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Changing food habits is hard.  For hospitals, shifting meal service toward more lentils and less beef cannot be accomplished overnight.  But Vancouver Coastal Health and the city's main hospital are committed to it.  With leadership from young physician Dr. Annie Lalande, they've introduced more plant-based meals and are doing the hard work of figuring out how to make it work logistically and for patient well-being and satisfaction.

One of the many challenges is that anyone seeking to improve a food system gets criticised. 

Example:  A Vancouver Sun article got a handful of comments ridiculing the program and its ideas!  (Here's the URL:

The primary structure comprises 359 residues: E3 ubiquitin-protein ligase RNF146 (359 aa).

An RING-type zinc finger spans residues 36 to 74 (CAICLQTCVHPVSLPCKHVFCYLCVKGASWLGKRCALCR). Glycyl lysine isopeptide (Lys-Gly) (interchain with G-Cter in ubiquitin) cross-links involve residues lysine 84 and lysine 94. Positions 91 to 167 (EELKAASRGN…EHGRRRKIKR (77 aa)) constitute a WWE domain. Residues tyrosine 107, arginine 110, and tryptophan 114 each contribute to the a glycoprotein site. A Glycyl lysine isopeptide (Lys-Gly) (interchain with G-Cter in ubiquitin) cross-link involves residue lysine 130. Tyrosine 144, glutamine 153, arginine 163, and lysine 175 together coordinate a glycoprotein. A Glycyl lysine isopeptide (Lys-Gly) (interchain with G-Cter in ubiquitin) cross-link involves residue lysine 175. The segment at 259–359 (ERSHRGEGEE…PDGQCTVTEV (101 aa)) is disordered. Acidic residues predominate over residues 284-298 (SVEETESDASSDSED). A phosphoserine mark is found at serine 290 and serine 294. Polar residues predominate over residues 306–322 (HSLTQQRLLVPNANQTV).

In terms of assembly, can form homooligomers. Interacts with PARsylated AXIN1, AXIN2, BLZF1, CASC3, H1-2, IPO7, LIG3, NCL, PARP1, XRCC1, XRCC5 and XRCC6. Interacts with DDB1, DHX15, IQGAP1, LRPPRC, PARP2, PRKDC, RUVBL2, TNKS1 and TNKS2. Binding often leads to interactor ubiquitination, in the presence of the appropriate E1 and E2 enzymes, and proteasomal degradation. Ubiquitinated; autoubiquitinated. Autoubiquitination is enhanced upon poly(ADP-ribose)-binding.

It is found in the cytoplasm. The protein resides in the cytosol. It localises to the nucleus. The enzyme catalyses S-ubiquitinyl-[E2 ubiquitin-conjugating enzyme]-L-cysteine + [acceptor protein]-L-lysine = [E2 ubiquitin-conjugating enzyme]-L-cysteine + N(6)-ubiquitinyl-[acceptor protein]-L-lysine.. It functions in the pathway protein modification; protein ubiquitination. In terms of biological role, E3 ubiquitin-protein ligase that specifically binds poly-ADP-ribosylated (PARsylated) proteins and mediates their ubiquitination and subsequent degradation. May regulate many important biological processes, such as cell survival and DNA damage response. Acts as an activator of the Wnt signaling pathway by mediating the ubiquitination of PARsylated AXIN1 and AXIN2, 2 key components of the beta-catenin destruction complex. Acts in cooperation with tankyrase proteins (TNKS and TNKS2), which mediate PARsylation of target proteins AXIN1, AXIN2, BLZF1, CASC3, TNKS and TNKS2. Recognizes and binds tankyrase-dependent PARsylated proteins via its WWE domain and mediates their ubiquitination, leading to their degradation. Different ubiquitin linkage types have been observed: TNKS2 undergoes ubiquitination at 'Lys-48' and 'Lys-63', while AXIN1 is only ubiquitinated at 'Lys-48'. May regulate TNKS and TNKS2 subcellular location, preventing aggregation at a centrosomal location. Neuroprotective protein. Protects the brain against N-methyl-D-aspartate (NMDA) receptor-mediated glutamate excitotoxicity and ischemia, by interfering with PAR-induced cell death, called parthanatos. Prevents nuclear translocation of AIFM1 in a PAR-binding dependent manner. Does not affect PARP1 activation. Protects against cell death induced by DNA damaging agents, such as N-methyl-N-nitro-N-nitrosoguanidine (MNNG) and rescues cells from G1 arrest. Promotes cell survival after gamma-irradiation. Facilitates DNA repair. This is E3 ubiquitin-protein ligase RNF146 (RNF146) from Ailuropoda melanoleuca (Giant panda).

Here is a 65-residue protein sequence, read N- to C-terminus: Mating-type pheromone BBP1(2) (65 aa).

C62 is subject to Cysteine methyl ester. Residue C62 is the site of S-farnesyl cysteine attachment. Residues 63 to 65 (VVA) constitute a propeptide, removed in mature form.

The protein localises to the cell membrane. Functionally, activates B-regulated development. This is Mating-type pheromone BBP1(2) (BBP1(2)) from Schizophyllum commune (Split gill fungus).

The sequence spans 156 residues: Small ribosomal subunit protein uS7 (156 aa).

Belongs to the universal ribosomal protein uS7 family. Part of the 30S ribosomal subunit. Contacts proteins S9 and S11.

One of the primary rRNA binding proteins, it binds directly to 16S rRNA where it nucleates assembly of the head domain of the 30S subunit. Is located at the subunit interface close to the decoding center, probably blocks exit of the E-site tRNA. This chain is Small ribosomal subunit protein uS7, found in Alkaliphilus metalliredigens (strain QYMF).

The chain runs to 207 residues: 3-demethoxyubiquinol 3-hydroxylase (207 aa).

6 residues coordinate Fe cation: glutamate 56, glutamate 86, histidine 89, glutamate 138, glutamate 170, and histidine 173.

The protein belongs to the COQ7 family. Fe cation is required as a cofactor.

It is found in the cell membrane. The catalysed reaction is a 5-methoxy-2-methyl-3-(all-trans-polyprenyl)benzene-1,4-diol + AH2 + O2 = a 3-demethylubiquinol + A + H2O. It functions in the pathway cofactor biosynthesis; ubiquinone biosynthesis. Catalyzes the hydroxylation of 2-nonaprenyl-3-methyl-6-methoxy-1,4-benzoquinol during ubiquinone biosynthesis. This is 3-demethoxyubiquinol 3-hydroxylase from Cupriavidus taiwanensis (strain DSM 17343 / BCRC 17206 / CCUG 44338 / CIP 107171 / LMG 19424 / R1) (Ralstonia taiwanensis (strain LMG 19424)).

Unbelieveable but true.  So I added a positive comment. Short but supportive.  Then someone else did, too. You can do the same.

One of my favourite analyses of social change is the Movement Action Plan (MAP) model, which reminds us to expect pushback.  Whether you're promoting kindness rather than mean-ness, or healthy food rather than unhealthy, you'll make some people mad.  No matter how much evidence and even common sense is on your side, nay-sayers and status-quoers will hurl insults.  The MAP model reminds me to be chill and realize that, eventually, good will often prevail. .  

I'll attach a brief and inspiring video clip featuring Dr. Annie Lalande and introducing some of Vancouver Coastal's ideas for less food waste and overall better food systems in hospitals.  I think you'll enjoy it.

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